The new clause (4) incorporates the present language of clause (3) of 38 U.S.C. § 1684(a) and would add at the end an exception providing for a reduction of the minimum number of college semester hours required for payment of a full-time educational assistance allowance at two categories of institutions. First, at an institution where full-time tuition is charged to all undergraduate students carrying a minimum of less than 14 semester hours or its equivalent, that number of hours, whatever it is, would become the minimum measurement of full-time study at that institution. Second, at an institution where all undergraduate students carrying a minimum number of hours less than 14 or its equivalent are considered full-time students administratively, that number of hours, but no less than 12, would become the minimum measurement of full-time study at that institution. The minimum number of hours at a particular institution would be certified by the college or university to the Administrator of Veterans Affairs on a block basis rather than in the case of each eligible veteran.
The second category is limited to a 12- semester-hour minimum not only to comport with the practices of most colleges and universities but also to avoid having an entirely open-ended requirement. By contrast the first category is open-ended because the committee believes that a veteran who is paying full-time tuition should receive a full-time educational assistance allowance from the Veterans' Administration. The testimony indicated that generally the minimum number of semester hours for tuition purposes at such institutions would not be less than 12, or its equivalent at schools on trimester or quarter systems. S.Rep. No. 91-487, 91st Cong., 2d Sess., Reprinted in (1970) U.S.Code Cong. & Admin.News, pp. 2576, 2598-99.
As the district court correctly interpreted, the above language indicates that the twelve hour requirement applies only to subpart (B). However, this is the 1970 legislative history for § 1684(a) (4), not the 1972 legislative history for § 1788(a) (4), which is the current law. Therefore, the court's reference to the legislative history does not support its position that the proviso applies only to subpart (B) but supports the position of the Sixth Circuit, which we adopt, that the proviso in § 1684(a) (4) applies only to subpart (B). As stated, by comparing the provisos in § 1684(a) (4) and § 1788(a) (4), it is clear the current law intends to impose the twelve hour minimum on both subparts (A) and (B).2
For the above-stated reasons, we agree with the Sixth Circuit that Congress mandated a twelve semester hour minimum for all undergraduate students who seek to obtain full-time veterans benefits. Therefore, the VA is merely including Congress's mandate in its regulations by requiring twelve semester hours and is not exceeding its statutory authority.
The next question is whether the VA has exceeded its authority in defining § 1788(a) (4)'s term "semester hour" as one hour (or fifty minutes) in the classroom per week for a standard semester. Again, we agree with the Sixth Circuit that the definition of "semester hour" is within the VA's authority to "make all rules and regulations which are necessary or appropriate to carry out the laws administered by the Veterans' Administration." 38 U.S.C. § 210(c) (1). As even the district court in Wayne State acknowledged, "one credit for each one hour per week of class attendance throughout the term is the traditional measurement of academic credit hours in college and universities throughout the country." Wayne State University v. Cleland, Supra, 440 F. Supp. at 816. Moreover, the imposition of uniform criteria is necessary to prevent circumvention of the twelve semester hour limit which would occur if each institution could define "semester hour" as it wished.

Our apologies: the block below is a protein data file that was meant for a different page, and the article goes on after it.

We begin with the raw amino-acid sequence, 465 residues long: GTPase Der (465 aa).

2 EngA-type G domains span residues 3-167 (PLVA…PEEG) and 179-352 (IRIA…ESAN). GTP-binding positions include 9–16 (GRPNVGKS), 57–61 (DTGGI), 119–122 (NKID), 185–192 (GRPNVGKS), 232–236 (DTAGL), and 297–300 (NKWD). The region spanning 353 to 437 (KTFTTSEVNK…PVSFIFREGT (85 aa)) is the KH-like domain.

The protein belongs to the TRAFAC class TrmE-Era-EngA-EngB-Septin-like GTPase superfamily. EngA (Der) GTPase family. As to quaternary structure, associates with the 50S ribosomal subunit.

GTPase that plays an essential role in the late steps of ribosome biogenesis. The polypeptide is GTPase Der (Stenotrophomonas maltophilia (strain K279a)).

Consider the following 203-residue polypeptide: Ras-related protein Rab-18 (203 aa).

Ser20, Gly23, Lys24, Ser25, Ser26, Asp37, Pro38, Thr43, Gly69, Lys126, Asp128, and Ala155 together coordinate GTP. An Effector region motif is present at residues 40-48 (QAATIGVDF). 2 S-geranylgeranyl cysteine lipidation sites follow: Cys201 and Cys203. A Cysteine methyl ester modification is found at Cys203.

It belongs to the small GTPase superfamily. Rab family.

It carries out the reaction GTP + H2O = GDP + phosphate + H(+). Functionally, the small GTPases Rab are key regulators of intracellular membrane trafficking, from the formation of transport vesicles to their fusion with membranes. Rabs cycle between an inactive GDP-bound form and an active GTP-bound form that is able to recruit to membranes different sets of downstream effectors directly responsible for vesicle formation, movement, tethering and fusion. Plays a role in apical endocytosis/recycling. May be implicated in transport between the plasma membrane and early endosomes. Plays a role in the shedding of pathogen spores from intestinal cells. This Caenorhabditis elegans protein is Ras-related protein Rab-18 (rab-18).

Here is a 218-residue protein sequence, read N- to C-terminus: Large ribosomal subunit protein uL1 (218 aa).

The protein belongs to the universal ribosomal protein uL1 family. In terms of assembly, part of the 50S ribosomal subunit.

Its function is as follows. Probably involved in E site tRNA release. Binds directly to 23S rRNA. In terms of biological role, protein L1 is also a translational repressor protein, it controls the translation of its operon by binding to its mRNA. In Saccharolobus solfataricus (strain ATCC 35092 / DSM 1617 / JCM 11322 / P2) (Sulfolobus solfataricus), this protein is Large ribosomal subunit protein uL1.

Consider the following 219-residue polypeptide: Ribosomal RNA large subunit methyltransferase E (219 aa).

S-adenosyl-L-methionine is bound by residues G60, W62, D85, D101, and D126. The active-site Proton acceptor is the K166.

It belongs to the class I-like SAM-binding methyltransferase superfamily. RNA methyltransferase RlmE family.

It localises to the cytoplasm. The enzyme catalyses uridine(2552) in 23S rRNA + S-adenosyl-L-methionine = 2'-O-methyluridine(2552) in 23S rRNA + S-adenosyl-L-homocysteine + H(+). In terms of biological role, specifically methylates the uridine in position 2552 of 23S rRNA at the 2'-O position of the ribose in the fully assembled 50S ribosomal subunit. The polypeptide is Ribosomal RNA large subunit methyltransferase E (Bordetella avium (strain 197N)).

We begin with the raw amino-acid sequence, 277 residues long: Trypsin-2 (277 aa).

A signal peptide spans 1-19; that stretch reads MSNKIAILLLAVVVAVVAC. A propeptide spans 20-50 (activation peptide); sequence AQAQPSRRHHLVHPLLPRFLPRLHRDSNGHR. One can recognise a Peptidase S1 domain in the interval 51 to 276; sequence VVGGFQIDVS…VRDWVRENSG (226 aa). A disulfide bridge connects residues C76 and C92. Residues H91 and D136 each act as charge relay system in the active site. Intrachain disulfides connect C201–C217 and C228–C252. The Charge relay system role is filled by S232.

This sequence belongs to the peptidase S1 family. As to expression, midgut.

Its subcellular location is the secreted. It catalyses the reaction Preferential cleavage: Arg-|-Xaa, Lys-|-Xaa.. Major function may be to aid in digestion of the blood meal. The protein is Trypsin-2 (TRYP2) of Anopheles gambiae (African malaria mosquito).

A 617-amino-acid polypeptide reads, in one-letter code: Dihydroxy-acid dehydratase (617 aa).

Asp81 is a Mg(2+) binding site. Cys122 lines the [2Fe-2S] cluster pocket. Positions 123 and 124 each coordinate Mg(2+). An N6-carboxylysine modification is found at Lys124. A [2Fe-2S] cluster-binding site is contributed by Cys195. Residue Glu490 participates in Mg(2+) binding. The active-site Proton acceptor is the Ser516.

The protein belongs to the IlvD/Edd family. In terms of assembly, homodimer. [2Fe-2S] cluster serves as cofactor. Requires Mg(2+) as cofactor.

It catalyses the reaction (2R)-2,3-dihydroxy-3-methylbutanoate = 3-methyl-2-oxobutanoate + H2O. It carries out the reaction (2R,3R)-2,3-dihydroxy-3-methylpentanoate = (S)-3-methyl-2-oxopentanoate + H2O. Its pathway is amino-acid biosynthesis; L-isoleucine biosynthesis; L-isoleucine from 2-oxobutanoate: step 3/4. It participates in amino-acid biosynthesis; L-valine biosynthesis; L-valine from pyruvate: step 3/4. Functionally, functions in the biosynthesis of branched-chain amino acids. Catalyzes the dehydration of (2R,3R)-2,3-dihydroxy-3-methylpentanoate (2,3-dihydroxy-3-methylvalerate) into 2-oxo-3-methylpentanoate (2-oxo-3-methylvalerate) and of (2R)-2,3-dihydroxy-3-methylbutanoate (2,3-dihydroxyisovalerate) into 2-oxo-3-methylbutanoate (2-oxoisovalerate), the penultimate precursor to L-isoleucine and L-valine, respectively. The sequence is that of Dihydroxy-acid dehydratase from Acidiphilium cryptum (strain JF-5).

Recently both the Senate and the House of Representatives have acknowledged that authority rests in the VA, not the educational institutions, to define the parameters of full-time study. The House did so in commenting disfavorably on "recent Court decisions limiting the Veterans Administration's authority to implement statutory provisions relating to measurement and pursuit criterias (sic)."3 The Senate noted that there was concern on the part of some educational institutions over the VA regulations defining full-time academic status and remarked that after the study on this issue was completed it would determine if the requirements were in need of change. In expressing this position, the Senate never questioned the VA's authority to promulgate such regulations in the first instance.4
For all of the foregoing reasons, we reverse the judgment and order of the district court and hold that the Veterans Administration has not exceeded its statutory authority in promulgating V.A. Regulation 14272(D), 38 C.F.R. § 21.4272(d) (1977), as amended 41 Fed.Reg. 14398 (1976); V.A. Regulation 14200(G), 38 C.F.R. § 21.4200(g) (1977); D.V.B. Circular 20-77-16, dated February 9, 1977, revised by Change 1, April 21, 1977. In light of the district court's conclusions on the VA's statutory authority, it did not reach appellee's constitutional challenges to the statute and the regulations promulgated thereunder. Therefore, we remand for a determination of these constitutional issues.